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Letters to the editor for Aug. 24

Wyden right to oppose bill that increases costs

Sen. Ron Wyden, D-Oregon, placed a hold on the proposed PROTECT IP Act (which stands for Preventing Real Online Threats to Economic Creativity and Theft of Intellectual Property Act of 2011, also known as United States Senate Bill S.968) due to concerns that it would violate free speech and due process rights. He has done the citizens of this state and all Americans a service by opposing this bill.

PROTECT IP aims to censor websites that illegally distribute goods. Among those targeted are sites that sell counterfeit handbags or allow illegal movie downloads. But the bill could also shut down all non-U.S. pharmacy websites because it fails to make a distinction between legitimate pharmacies that require a doctor's prescription and rogue pharmacies that sell fake medicines and narcotics without a prescription.

Over a million Americans find some financial relief by importing their prescription drugs from safe and legitimate international sources - saving an average of 50 percent on the cost of their needed medications. The PROTECT IP Act could take away access to trusted sources of safe, affordable prescriptions online.

With the high price of prescription drugs, many seniors and other Americans are already forced to choose between filling their prescriptions and buying groceries. Given these trying economic times, shutting off access to affordable medicine would be unconscionable.

Thanks to Sen. Wyden for temporarily blocking this bill. I urge everyone to visit RxRights.org to find out more about how it threatens our access to affordable medicine.

Beth Hamon

Portland

President needs to show leadership during crisis

I don't know about you, but with the financial problems facing this nation today directly affecting all of us, where is the leadership in Washington, D.C.? On vacation! Could it be?

I don't begrudge anyone taking a vacation, but doing so in the middle of financial turmoil sends the wrong message not only to the world but to Americans, who are really suffering with staggering 9.2 percent unemployment and home defaults still devastating lives. You begin to wonder, do these people we elect really relate to anything that is happening in this country?

We have a battle of two ideologies. One, give me a blank check, and I know how best to spend it on all types of mindless programs and do-good projects and pay for it later. The other, we need to take this $14 trillion deficit seriously and get a handle on it before time runs out by cutting waste, caping spending and balancing the budget. It is amazing that states have to balance their budgets, yet the president says we don't need a balanced-budget amendment, because the people in Washington know their job.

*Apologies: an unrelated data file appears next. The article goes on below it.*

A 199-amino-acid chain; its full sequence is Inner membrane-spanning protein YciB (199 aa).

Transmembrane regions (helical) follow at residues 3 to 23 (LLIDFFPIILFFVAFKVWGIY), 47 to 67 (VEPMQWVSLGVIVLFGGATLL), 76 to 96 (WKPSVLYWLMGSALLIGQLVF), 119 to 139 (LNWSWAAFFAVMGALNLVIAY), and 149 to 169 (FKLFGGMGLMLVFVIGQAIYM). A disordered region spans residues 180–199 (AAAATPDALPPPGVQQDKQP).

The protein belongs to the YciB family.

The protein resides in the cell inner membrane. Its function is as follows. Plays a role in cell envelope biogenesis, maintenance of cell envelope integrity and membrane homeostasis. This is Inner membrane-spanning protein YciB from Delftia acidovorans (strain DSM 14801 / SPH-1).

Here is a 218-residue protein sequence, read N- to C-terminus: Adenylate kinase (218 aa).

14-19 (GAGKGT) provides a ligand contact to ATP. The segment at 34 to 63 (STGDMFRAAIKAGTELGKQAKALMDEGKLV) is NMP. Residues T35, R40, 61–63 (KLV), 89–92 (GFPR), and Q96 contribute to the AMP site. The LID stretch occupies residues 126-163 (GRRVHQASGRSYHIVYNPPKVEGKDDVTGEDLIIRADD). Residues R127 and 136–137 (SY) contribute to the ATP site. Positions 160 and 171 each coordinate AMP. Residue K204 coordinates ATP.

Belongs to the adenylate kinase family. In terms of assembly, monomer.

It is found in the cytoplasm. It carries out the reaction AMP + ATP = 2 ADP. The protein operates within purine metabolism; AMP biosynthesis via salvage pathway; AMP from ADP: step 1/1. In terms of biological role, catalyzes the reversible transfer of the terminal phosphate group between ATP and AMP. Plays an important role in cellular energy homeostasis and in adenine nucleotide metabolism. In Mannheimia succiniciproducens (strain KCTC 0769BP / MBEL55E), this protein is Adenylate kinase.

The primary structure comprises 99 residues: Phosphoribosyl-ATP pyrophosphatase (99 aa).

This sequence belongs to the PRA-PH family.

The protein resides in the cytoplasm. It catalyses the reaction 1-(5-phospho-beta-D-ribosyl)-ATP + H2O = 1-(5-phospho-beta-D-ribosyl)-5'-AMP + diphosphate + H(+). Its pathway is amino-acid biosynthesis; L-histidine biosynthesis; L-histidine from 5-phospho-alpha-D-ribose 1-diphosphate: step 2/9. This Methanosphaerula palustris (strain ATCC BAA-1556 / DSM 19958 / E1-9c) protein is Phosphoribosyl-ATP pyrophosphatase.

Spending is truly out of control. We seriously need a policy of no more blank checks with a federal balanced budget. Either continue on the current course of deficit spending (40 cents of every dollar is borrowed) or make the tough decisions needed to get our financial house in order.

So where is the leadership in Washington? The president spent a lot of time on television blasting the Congress, yet where were his proposals? Passing the buck to others for the problems we face certainly is not leadership.

In September, the president plans to address the nation again with more of the same … stimulus spending, which adds more to the debt. If he really wants to kick-start the economy, one thing he could do is cut the staggering business tax (around 30 percent), which would give incentive to businesses that have fled overseas to return home and put our people back to work.

With 71 percent of Americans disapproving of President Obama's handling of the economy, where is the leadership?

Louis H. Bowerman

Portland

Government needs to get out of the way

Earth to Sen. Jeff Merkley, D-Oregon, where were you when your party controlled both the Executive and Legislative branches of government and couldn't even pass a budget? (In regard to Merkley's guest comment 'Debt deal will undermine prosperity' in the Saturday, Aug. 20, edition of The Outlook.) Now I remember, it was imperative to pass Obama care, a bill in which we were told by the liberals that we would have to pass it before it could be vetted and is one of the main reasons for our fiscal uncertainty.

So listen up! It's getting old to have to help your side face the facts. Now when the grownups are facing the reality of our unsustainable debt/deficit, the only solution you have is raise taxes. Good idea! When 51 percent of the citizens don't pay federal taxes and even if we tax the rich at 100 percent, it doesn't put a real dent in the debt or deficit?

Instead, why don't you grow the economic pie by getting rid of uncertainty in the market.

Now, I'm personally opposed to this bill (the debt ceiling agreement) also, but for different reasons. Until spending is curtailed, any revenue enhancement (tax increases) should be off the table. To get the economy moving again, stop your crony capitalism. Stop it with this green jobs fiasco. How well did it work out for Spain? Allow the marketplace to sort out the ideas that work, not big government (try reading Friederich von Hayek's 'Road to Serfdom'). Adhere to that outdated, and in your eyes ever evolving, contract called the Constitution.

Free up the entrepreneurship of the American experience by getting out of the way. Now I know there will be those who believe only government can save us from ourselves. Are my ideas perfect? Hell no. But I have more faith in everyday people and their wisdom to choose what's best for them than some bureaucrat. To paraphrase that radical Ben Franklin, those who would give up liberty to purchase a little safety are worthy of neither.

Frank Grande

Troutdale